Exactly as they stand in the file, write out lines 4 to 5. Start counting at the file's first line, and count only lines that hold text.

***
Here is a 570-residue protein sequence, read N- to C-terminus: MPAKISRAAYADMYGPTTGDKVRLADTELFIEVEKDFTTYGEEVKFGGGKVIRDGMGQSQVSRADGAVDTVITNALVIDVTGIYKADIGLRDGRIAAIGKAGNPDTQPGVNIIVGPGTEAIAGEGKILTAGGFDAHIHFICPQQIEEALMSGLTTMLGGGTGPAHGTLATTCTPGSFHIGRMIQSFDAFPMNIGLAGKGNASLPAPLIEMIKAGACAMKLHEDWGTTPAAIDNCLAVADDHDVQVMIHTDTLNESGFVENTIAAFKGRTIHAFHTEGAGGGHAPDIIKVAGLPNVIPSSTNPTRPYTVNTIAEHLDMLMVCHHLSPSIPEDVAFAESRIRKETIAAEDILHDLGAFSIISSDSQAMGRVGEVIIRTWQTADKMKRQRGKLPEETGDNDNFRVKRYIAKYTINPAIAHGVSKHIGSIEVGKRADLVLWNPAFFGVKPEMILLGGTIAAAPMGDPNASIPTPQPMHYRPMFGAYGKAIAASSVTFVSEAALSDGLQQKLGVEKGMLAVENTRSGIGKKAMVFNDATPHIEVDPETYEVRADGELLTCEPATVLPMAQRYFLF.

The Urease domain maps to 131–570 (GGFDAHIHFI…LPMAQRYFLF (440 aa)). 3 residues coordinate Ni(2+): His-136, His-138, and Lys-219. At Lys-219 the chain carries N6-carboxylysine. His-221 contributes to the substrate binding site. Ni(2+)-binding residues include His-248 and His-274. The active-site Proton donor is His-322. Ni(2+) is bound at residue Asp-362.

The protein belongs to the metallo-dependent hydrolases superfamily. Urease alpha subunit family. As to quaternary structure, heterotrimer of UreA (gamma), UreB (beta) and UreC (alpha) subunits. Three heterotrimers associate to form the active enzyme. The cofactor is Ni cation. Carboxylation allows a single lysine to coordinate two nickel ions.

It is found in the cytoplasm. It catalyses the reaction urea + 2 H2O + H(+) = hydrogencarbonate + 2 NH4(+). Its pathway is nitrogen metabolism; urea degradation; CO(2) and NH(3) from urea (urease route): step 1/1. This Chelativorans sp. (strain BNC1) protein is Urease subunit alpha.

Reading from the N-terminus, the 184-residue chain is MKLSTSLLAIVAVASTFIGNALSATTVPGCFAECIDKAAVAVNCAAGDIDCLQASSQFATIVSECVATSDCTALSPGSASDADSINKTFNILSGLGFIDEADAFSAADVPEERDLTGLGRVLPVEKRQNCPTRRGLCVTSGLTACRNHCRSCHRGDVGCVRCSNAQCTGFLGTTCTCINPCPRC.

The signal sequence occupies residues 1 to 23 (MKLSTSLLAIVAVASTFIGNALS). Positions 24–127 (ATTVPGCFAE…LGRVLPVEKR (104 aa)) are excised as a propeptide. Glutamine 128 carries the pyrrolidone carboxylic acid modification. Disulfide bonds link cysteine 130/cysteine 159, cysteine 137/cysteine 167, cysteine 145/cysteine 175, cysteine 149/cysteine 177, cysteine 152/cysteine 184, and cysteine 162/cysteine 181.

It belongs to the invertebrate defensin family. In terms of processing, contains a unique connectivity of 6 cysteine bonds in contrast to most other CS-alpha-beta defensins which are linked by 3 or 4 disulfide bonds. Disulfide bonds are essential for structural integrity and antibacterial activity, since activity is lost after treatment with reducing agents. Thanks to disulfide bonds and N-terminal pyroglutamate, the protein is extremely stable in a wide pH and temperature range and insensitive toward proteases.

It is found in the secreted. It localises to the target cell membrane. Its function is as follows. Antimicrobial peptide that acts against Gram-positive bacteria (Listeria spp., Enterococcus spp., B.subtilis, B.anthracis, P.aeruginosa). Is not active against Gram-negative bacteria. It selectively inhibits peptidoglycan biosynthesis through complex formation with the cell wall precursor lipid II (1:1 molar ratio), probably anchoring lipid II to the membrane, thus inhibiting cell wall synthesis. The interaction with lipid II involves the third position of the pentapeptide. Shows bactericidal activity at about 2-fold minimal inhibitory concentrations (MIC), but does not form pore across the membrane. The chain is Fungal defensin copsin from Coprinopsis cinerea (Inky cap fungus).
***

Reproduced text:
It is found in the cytoplasm. It catalyses the reaction urea + 2 H2O + H(+) = hydrogencarbonate + 2 NH4(+). Its pathway is nitrogen metabolism; urea degradation; CO(2) and NH(3) from urea (urease route): step 1/1. This Chelativorans sp. (strain BNC1) protein is Urease subunit alpha.

Reading from the N-terminus, the 184-residue chain is MKLSTSLLAIVAVASTFIGNALSATTVPGCFAECIDKAAVAVNCAAGDIDCLQASSQFATIVSECVATSDCTALSPGSASDADSINKTFNILSGLGFIDEADAFSAADVPEERDLTGLGRVLPVEKRQNCPTRRGLCVTSGLTACRNHCRSCHRGDVGCVRCSNAQCTGFLGTTCTCINPCPRC.